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Distributed Packet Transmission System

IP.com Disclosure Number: IPCOM000034249D
Original Publication Date: 1989-Jan-01
Included in the Prior Art Database: 2005-Jan-27
Document File: 3 page(s) / 26K

Publishing Venue

IBM

Related People

Corr, FP: AUTHOR

Abstract

This article describes a contention system which may be very useful where the network provides extremely high bit rates with relatively low utilization. The basic network is illustrated in the drawing and utilizes a combiner to which each of the devices is connected by unidirectional receive and transmit paths. The combiner does not store any packets. It simply repeats everything it sees on an incoming fiber line to all of the outgoing fiber lines. In the event two packets arrive at the same time, garbling will occur. However, the packet is allowed to be sent in garbled form on the outgoing fibers. Each of the terminals converts transmit packets to a distributed packet format which will be described below.

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Distributed Packet Transmission System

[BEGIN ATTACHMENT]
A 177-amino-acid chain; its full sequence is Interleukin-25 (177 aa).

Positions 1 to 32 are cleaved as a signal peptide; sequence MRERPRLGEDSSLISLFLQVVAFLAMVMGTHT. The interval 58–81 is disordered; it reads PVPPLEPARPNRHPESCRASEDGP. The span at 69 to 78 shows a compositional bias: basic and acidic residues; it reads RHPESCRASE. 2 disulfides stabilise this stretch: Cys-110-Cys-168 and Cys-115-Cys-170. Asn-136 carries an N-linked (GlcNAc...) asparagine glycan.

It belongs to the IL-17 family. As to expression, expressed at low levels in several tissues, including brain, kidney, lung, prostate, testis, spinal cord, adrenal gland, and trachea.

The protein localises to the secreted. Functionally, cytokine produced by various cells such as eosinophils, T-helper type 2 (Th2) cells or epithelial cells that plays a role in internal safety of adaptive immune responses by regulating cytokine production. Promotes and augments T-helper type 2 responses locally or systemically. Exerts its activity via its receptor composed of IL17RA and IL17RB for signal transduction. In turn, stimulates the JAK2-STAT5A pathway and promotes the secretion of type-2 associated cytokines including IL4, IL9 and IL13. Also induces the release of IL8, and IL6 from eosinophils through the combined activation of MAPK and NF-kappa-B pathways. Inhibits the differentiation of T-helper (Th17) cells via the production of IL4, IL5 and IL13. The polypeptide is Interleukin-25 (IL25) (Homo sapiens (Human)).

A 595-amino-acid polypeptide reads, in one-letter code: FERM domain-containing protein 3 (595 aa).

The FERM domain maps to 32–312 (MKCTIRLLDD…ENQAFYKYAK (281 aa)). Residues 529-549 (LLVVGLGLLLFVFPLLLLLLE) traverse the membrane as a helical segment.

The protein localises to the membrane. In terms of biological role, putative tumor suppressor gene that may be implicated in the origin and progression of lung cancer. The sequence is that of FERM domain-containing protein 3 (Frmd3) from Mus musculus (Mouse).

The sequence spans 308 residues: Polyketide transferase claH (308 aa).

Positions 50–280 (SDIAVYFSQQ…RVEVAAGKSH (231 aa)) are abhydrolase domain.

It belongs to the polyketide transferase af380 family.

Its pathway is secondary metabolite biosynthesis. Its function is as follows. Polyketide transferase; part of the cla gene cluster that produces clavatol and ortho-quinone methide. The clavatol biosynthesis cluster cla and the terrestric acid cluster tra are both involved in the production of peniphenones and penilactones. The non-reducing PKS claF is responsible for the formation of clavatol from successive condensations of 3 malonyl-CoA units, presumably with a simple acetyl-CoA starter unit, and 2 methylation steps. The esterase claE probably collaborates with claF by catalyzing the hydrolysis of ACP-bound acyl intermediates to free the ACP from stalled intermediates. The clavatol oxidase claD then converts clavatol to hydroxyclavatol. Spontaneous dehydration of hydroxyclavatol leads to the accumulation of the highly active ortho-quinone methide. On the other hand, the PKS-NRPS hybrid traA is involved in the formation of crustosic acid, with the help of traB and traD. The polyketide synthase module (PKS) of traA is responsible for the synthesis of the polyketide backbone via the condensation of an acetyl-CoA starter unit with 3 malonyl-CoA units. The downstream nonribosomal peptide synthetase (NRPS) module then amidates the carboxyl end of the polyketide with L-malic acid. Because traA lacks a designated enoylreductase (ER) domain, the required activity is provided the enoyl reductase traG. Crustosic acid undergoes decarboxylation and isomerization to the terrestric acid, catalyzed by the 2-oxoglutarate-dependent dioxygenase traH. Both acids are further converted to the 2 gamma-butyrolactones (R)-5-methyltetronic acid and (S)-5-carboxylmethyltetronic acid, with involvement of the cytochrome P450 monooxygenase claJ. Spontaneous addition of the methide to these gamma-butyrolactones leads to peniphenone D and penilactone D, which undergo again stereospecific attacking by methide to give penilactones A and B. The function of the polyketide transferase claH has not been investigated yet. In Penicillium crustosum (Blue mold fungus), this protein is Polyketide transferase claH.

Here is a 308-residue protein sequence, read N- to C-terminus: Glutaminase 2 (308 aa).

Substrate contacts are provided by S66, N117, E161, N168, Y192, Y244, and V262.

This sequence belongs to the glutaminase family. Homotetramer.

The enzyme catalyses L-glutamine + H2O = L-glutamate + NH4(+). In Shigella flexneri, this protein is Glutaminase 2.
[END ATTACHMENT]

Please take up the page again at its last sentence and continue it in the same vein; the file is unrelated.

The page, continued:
This article describes a contention system which may be very useful where the network provides extremely high bit rates with relatively low utilization. The basic network is illustrated in the drawing and utilizes a combiner to which each of the devices is connected by unidirectional receive and transmit paths. The combiner does not store any packets. It simply repeats everything it sees on an incoming fiber line to all of the outgoing fiber lines. In the event two packets arrive at the same time, garbling will occur. However, the packet is allowed to be sent in garbled form on the outgoing fibers. Each of the terminals converts transmit packets to a distributed packet format which will be described below. At the receiving side the terminals check incoming packets for its own address, the check characters within the packet to see if it contains valid data and the number of the packet within the distributed packet format. Packets are sent by each terminal on a fiber dedicated to that terminal to the combining unit. The combiner takes all of the incoming packets, combines them, and transmits them on every outgoing fiber to all terminals. Each terminal looks at every packet it receives and accepts those addressed to it after it verifies that the check character is correct. The primitive system described herein works well if traffic is low enough that messages (packets) do not collide in the combiner; and if the transmission error rate is low enough to make retransmission infrequent, the gist of the system is to use the system in the figure with distributed packets. Instead of sending a single packet in the conventional way, a terminal or device sends a distributed packet where the packet is repeated as many as n times. Each of the n copies contains, in addition to a common sequence number within the packet, an additional number which indicates which of the n packets it is. Thus, the n repeated packets form a distributed packet. The delays between the packets forming a distributed packet are selected for each terminal in such a way that, if there is a collision with...